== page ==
Why Russian Sanctions Should Spare Africa

Servicemen from pro-Russian troops drive an armored vehicle during the Ukraine-Russia conflict on a road outside the southern port city of Mariupol, Ukraine, April 10, 2022. [Reuters, Alexander Ermochenko]

When Russia invaded Ukraine on February 24, global economic systems reacted and wiped out nearly $1 trillion in value from the global stock market, accelerating the fall of major indexes.

Africa, already with a weak economy exacerbated by the pandemic, was not ready for a war involving two major commodity producers.

In Kenya, we have seen large queues at petrol stations over the past week due to supply chain disruption and extenuating circumstances of Covid-19.

Russia being the world’s second largest crude producer, supplying about 35% of Europe’s natural gas supply and 50% of Germany, would automatically affect world oil prices.

In 2020, Nigeria was the top oil producer in Africa with 86.9 million metric tons. Unfortunately, this oil is mainly exported to Asia and Europe as crude, and they import it from outside when refined.

This is a sad situation because most African countries do not have the capacity to refine oil before exporting it to give it that added value that would yield greater profits.

The control of oil exploitation in Africa by large multinational corporations makes it difficult to purchase the product directly from them. Moreover, the lack of oil refineries to process the raw material aggravates the situation.

Ethiopia is one of the few African countries to import its petroleum products directly from Africa.

It spends 50% of its total export earnings to meet its fuel demand, saving millions of dollars by importing from neighboring Sudan through Sudan’s Nile Petroleum Company (NPC).

On the bright side, large amounts of oil and gas were discovered in 2006, around Lake Albert in western Uganda. This raised hopes that the East African region would benefit from cheap petroleum products once the project is fully operational.

But East African countries will only fully benefit from cheap oil if a refinery is established in the region.

Estimates show that Uganda has 6.5 billion barrels of oil reserves. Unfortunately, only 1.4 billion are economically recoverable.

Locally, Uganda has the capacity to produce 230,000 barrels per day (bpd) for over 15 years, with the potential to sustain East Africa’s supply of petroleum products.

But the construction of the crude oil pipeline linking future oil fields in Uganda to the Tanzanian port city of Tanga is a clear manifestation that it will not.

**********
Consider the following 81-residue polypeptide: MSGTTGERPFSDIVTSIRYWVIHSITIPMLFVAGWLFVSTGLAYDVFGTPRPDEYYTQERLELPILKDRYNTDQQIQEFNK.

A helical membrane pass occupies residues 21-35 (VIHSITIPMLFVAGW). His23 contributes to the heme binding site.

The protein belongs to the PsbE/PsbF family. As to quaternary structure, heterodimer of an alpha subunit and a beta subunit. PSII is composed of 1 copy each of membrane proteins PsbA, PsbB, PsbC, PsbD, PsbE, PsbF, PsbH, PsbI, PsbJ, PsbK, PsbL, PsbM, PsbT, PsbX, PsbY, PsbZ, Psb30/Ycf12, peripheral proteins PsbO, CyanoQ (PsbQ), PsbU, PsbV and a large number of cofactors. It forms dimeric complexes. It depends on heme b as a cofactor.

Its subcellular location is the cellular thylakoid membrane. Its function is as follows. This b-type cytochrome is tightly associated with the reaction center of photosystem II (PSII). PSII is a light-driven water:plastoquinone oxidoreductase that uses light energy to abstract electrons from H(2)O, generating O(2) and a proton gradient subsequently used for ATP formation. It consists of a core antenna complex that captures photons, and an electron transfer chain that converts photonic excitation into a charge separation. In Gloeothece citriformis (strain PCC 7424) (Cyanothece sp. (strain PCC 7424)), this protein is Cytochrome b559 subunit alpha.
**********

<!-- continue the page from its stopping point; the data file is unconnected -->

Experts say the viability of the project will not justify building a refinery.

Even though harsh sanctions imposed on Russia by Western countries do not specifically target its oil and gas, the supply chain has been disrupted as major buyers struggle to obtain guarantees and find tankers to transport crude oil in Africa.

Also, the high cost of insuring oil shipments from Russia is part of the problem. This created speculation, hoarding and panic buying, contributing to the creation of an erratic supply and demand curve.

Europe receives its crude oil from Russia through a pipeline that is less visible than shipping, raising fears among major energy companies of a public backlash as buying Russian oil will be seen as support for the war in Ukraine .

They also face logistical problems as banks cut credit and struggle to obtain insurance in addition to soaring transport costs. Conversely, China and India took advantage of the cheap price of oil offered by Russia to build up stocks.

Conversely, it is high time that African countries take advantage of this scenario. it’s not that african countries don’t sympathize with ukrainians but just like europe which didn’t impose oil sanctions for strategic economic reasons africa should also insulate itself from volatility future prices because we don’t know how long the war will last.

In Kenya, Treasury Cabinet Secretary Ukur Yatani has warned the public that the fuel subsidy program cannot be sustainable and the government must come up with a different strategy. Yatani said the subsidy program going forward will need an additional 10-15 billion shillings each month to maintain price stability.

African countries should therefore be proactive rather than reactive in preparing for foreseeable crises and one way to do this is to have policies through the African Union to source fuel from within the continent.

Wheat and corn oil are other products that have been affected by the war in Ukraine. We have seen that since January wheat and cooking oil prices have increased due to the Covid situation and are now being made worse by the latest disaster.

The continent’s main sources of wheat are Russia, France and Ukraine. Concerto, an African business intelligence firm, estimates that imports from Russia and Ukraine account for 30% of total African wheat consumption, while Egypt imports about 80% from both countries.

Kenya also imports large quantities of wheat from Russia and Ukraine, which is why we have seen prices increase in the local market.

A report by German publication Der Spiegel, according to Paloma Fernandes of the Central Millers Association in Kenya, warned that prices for wheat products will start to rise from March this year.

Much like how European countries have been careful to insulate their citizens from fuel problems (except for the latest sanctions on Russian coal which will easily be offset by gas), they should also allow Russian ships to bring in wheat and maize in Africa. .

They should declare to the European Union Parliament and the UN that wheat is an essential commodity for social and political security, therefore shipments should be given all the support necessary to export the commodity to Africa.

About Troy McMiller

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